I was almost immediately pulled into the story. The film opens with a serious scene with Kenny (Eric Jacobus) about to get his brother Mark out of a mental institution. Nathan Hoskins plays the roll of Mark and was nothing short of amazing. They both tell a story with their facial expressions and simple, not over the top dialogue. Which I feel can be a fatal flaw in low budget films with untrained actors.
There is immediate character investment with Mark and Kenny and their relationship and there is a desire to learn what happened to them to bring them to this point in time. Along with a great score which reached into your heart during the serious moments and made you laugh at the jokes, it seems like they had re-written the book on action movies with a good story.
The film continued to amaze with great locations, extremely well choreographed fight scenes, heart stopping action and several well timed laughs.
The end fight with Johnny Yong Bosch and Eric Jacobus was memorable, but more importantly it kept you on the edge of your seat. It was fast, well thought out and well shot. It is what we have come to expect from The Stunt People, yet so much more. I wanted to include, that what you seen on screen for all of their fight scenes isn’t sped up or cut and reassembled. It’s shot in sequence at speed with a single camera which is very impressive.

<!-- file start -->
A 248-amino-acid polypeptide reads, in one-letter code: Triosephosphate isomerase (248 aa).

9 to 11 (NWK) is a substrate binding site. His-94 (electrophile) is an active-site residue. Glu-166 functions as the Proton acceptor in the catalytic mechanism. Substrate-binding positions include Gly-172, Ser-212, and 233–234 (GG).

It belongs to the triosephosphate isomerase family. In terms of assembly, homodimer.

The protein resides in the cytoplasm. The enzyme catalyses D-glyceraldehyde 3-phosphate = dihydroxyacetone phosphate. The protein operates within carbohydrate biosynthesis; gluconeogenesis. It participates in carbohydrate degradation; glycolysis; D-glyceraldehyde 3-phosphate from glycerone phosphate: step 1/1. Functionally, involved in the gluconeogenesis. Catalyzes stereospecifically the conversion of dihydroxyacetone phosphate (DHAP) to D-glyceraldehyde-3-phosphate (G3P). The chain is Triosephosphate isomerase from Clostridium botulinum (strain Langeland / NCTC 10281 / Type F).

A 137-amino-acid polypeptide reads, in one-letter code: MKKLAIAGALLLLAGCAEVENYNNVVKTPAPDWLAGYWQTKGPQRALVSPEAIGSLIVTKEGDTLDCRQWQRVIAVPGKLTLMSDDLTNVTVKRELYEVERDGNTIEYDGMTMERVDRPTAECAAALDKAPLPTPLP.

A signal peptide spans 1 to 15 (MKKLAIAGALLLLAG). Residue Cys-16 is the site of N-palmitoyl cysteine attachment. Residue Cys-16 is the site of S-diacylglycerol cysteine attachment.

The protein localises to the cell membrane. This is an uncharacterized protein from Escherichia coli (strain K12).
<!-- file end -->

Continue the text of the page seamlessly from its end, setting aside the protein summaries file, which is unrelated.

Lastly, Fictonia raves:
Holy crap, there is so much I can say here. The fighting was intense and exciting, and genuinely felt real.
The cinematography was beautiful and the picture was sharp and clear, with fantastic use of color and lighting.
The sets and environments were interesting and it was fun and satisfying watching them get destroyed over the course of the many fights.
The story was engaging, and easily bounced around between being funny, touching, dramatic, and exciting.
The acting. Holy crap, the acting. I never thought I would say this about a Stunt People movie, but the acting was fantastic. Nathan Hoskins in particular had an amazing performance as Mark, the main character’s developmentally disabled brother. With only a few minor exceptions, the entire cast did a fantastic job bringing their characters to life.
… It feels like a long time since I’ve had this much fun watching a movie. Death Grip was genuine entertainment from start to finish, and one I will be watching over and over. It’s exciting, it’s brutal, it’s dramatic, and it’s really, really funny. But most of all, it’s an engaging story with characters you actually care about, which is something you don’t often get to say about an action movie. The DVD and Blu Ray are on sale now in their store, and you should go buy it. Seriously. Right now. Go.
Scott Brown of the Shortz! Film Fest comments:
If you are into martial arts action flicks, this one should be on your list of “must sees” Eric Jacobus and The Stunt People have reached a new pinnacle that all other independent action flicks will now be forced to live up to.
Often I’m asked, “What can we do to help your films?” The best thing you can do is buy Death Grip (Blu Ray also available) and write a review on your blog or whatever your preferred online publishing tool is. If you write for a print magazine or a major website, contact me for a reviewer’s screener copy. You can also review it at the Death Grip IMDB page. I’d link it directly, but if a bunch of reviews come directly from my blog to the IMDB page, the review aggregator will suspect foul play and won’t count the reviews, so just go to IMDB.com and search “death grip”.
Thanks everyone for the glowing reviews. These kinds of things really help us jump into the next one.